Biological control of WBC promising
The western bean cutworm is a serious pest of dry edible beans and corn in Nebraska, and is now expanding its range eastward to as far as Pennsylvania and Ontario.
Typically, farmers use chemicals to control western bean cutworms in dry beans; however, down the road there may be another option. A new biological control method that was tested in the Panhandle showed promise as an alternative control measure. UNL Extension Entomologist Jeff Bradshaw said more research is needed, but a 2011 study near Scottsbluff showed that the parasitoid, Trichogramma ostrinae, preyed on western bean cutworm eggs in dry beans and corn.
Trichogramma have been used successfully in China against the Asian corn borer and in the eastern United States against the European corn borer, so Bradshaw is encouraged by the fact that they also will prey on western bean cutworm in bean and corn fields.
Trichogramma ostrinae, a tiny wasp, is a native parasitoid of the Asian corn borer. In the early 1990s it was introduced into the eastern United States for control of the European corn borer in sweet corn. The Scottsbluff study was intended to find out whether trichogramma would prey on the eggs of western bean cutworm in corn and dry beans.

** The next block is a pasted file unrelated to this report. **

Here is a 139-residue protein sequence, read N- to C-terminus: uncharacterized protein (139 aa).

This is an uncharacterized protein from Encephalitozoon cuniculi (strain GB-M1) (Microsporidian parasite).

Bradshaw noted that much is not known about western bean cutworms. There are no highly accurate sampling programs in dry beans, and little knowledge about what factors control the spread of the pest.
Adding biological control to the arsenal of management options has several advantages, Bradshaw said. Chemical control has economic and environmental costs and requires aerial application due to the point in the season when it would be applied — when the rows have closed and equipment can not longer be driven through. The per-acre cost of aerial application is affordable only if there are enough acres to spray in one area. Researchers and some bean growers are experimenting with more upright, less viney plants that allow direct harvest with a combine, instead of a multiple-step process of cutting, windrowing and swathing. But most bean acres still consist of viney, low-growing plant types.
Trichogramma Targets Limited
Although the trichogramma wasp comes from China, it is not expected to become an invasive species in the United States, Bradshaw said. Extensive studies from Cornell University and the U.S. Department of Agriculture’s Animal and Plant Health Inspection Service (APHIS) have shown only 13 species of Lepidoptera, such as European corn borers, diamond back moths, and now western bean cutworms, are attacked. It has also been used on the East Coast against European corn borers in sweet corn to economic benefit.
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